The UpdateAuthors method, which updates the authors table when the user makes changes in the data grid, is easy to write. We'll pass this method a dataset holding the changed records in the authors table and update the authors table using the data adapter's Update method like this:

 
 [WebMethod] public DataSet1 UpdateAuthors(DataSet1 UpdatedRecords) {     sqlDataAdapter1.Update(UpdatedRecords);     return UpdatedRecords; } 

We've created our two Web methods, GetAuthors and UpdateAuthors , at this point. To make this Web service available to our Windows application, you can build the Web service now using Build, Build ch12_02 in the IDE. Our Web service is ready for use.

Writing a Windows Application to Connect to Our Web Service

The next step involves writing the Windows application that will call the Web service's GetAuthors and UpdateAuthors methods. To create this Windows application, add a new Windows Application project to the current solution with File, Add Project, New Project. (This application doesn't have to be part of the current solution to connect to the Web service. You can add a reference to the Web service in any Windows application.)

Select the Windows Application icon in the Add New Project dialog box, name this new Windows application ch12_03, and click OK to create the Windows application as you see in Figure 12.8. Also, make this Windows application the startup project by selecting it in the Solution Explorer and using Project, Set as StartUp Project.

Figure 12.8. A new Windows application.

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Now that we've created our Windows application, the next step is to connect to the Web service, which you do by adding a Web reference to the Web service. Right-click the ch12_03 entry in the Solution Explorer and select Add Web Reference, opening the Add Web Reference dialog box. This dialog box lists the available Web services. To add a reference to a Web service, you can enter the URL for the service's .VSDISCO (Visual Studio Discovery) file in the Add Web Reference dialog box's Address box. You can also browse to the service by clicking the link in the Add Web Reference dialog box for the server you want and then clicking the name of the service, which is Service1 in this example.

When you select a Web service this way, that Web service appears in the Add Web Reference dialog box, as you see in Figure 12.9, where the Add Web Reference dialog box is displaying the Service1 Web service. To add a Web reference to this service to the Windows application, click the Add Reference button.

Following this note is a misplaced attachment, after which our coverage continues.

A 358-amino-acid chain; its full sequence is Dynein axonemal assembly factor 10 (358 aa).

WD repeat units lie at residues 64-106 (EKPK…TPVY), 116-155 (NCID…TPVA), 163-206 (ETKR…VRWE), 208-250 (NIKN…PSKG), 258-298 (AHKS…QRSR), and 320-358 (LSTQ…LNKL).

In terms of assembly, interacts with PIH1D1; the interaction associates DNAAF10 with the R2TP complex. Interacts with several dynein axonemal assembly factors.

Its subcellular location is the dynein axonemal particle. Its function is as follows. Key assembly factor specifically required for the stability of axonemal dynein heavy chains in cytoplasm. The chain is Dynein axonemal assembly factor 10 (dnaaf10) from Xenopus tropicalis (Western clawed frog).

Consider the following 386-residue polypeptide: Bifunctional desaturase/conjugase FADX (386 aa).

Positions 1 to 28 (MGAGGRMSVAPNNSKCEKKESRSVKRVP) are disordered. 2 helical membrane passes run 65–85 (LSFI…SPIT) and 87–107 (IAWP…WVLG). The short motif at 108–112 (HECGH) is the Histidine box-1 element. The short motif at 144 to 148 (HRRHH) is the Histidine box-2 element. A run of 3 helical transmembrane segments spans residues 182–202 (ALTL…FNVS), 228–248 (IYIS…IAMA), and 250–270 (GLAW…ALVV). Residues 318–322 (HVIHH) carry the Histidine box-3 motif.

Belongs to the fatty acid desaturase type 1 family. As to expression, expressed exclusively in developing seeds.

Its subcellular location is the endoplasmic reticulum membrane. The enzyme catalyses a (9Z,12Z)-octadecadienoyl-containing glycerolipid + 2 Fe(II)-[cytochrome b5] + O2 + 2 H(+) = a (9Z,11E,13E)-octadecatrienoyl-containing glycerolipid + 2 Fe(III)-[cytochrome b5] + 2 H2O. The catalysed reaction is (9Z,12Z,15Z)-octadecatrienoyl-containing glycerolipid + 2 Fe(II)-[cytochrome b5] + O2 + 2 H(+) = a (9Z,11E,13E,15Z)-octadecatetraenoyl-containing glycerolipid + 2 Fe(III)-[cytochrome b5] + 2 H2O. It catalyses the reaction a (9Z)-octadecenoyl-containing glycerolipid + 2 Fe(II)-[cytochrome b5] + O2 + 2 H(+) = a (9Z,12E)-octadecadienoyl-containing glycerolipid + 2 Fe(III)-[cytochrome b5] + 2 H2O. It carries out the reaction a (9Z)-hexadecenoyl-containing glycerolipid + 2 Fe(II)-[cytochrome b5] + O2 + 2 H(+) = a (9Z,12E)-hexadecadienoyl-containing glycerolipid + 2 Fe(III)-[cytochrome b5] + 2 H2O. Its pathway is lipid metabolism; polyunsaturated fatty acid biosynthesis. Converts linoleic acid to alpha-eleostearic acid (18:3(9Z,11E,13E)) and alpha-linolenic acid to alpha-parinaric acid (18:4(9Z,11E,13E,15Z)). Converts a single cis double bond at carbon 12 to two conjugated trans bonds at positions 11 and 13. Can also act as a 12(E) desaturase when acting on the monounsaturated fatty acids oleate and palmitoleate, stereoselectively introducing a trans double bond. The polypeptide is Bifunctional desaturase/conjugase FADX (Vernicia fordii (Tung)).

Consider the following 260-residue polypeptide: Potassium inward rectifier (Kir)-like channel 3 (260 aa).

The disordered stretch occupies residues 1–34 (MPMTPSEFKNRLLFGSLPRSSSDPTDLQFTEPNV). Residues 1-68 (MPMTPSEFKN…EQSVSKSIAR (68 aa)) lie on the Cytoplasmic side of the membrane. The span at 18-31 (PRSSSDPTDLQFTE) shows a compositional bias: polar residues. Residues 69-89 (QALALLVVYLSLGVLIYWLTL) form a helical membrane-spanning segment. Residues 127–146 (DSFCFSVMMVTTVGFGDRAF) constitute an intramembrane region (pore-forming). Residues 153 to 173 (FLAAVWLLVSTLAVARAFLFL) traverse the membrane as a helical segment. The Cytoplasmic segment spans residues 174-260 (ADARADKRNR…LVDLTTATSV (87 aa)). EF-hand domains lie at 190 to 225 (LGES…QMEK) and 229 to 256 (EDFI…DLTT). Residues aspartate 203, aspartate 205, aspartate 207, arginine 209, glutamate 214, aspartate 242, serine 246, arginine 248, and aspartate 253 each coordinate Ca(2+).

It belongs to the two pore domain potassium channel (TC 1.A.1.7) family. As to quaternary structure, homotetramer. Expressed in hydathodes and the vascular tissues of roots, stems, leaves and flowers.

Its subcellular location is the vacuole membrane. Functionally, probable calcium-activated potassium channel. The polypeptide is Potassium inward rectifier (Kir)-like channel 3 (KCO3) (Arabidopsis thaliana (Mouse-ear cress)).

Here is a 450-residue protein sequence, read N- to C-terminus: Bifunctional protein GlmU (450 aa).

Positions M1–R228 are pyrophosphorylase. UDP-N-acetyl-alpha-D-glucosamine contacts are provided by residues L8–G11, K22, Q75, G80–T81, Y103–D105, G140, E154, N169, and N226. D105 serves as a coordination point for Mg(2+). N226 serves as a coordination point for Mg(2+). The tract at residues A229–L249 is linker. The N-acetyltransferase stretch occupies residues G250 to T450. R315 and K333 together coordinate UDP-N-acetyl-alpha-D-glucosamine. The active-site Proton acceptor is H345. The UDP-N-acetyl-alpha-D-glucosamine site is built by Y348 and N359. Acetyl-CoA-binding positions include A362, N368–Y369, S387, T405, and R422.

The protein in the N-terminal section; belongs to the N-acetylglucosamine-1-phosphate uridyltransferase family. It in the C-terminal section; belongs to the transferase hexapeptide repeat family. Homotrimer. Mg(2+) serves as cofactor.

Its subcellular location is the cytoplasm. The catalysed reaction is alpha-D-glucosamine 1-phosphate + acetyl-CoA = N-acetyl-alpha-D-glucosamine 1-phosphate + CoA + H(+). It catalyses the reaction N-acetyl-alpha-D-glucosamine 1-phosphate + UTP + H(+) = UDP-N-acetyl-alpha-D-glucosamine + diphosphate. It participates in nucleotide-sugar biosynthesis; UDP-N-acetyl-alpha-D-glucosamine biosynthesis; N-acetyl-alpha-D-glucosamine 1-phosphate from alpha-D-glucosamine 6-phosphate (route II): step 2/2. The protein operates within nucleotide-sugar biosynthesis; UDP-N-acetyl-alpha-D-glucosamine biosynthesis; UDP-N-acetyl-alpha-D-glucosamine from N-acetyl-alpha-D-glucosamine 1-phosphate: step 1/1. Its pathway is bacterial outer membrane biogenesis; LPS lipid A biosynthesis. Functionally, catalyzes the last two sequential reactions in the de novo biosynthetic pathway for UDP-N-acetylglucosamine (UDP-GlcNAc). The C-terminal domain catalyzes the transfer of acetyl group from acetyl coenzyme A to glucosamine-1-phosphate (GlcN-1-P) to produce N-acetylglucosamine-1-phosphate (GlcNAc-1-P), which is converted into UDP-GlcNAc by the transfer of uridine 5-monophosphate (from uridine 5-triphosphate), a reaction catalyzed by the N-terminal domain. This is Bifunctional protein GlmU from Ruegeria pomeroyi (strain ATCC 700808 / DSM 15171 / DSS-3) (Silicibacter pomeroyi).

Figure 12.9. The Add Web Reference dialog box.

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At this point, we have a Web reference to Service1 , which means our Windows application will know how to find the GetAuthors and UpdateAuthors methods. To put those methods to work in the Windows application, add a data grid to the application and put two buttons above the data grid with the captions Get Authors and Update Authors.

To handle data from the Web service, we'll need to let the Windows application know about the DataSet1 class in the Web service. To do that, drag a new DataSet objectnot a data adapterfrom the Data tab of the toolbox to the Windows application. When you do, the Add DataSet dialog box opens.

In the Add DataSet dialog box, make sure the Typed Dataset radio button is selected, and select the dataset class in our Web service, DataSet1 , from the drop-down list. Note that the fully qualified name of DataSet1 is ch12_03.localhost.DataSet1 , which is the way it appears in the Add DataSet dialog box, as shown in Figure 12.10.

Figure 12.10. The Add DataSet dialog box.

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To create a new dataset object of the DataSet1 class, dataSet11 , click the OK button in the Add DataSet dialog box. Now we have a dataset that matches the DataSet1 class in the Web server, which means we can use that dataset as a repository for the data sent to us from the Web service. We bind dataSet11 to the data grid in the Windows application by setting the data grid's DataSource property to dataSet11 , and its DataMember property to authors .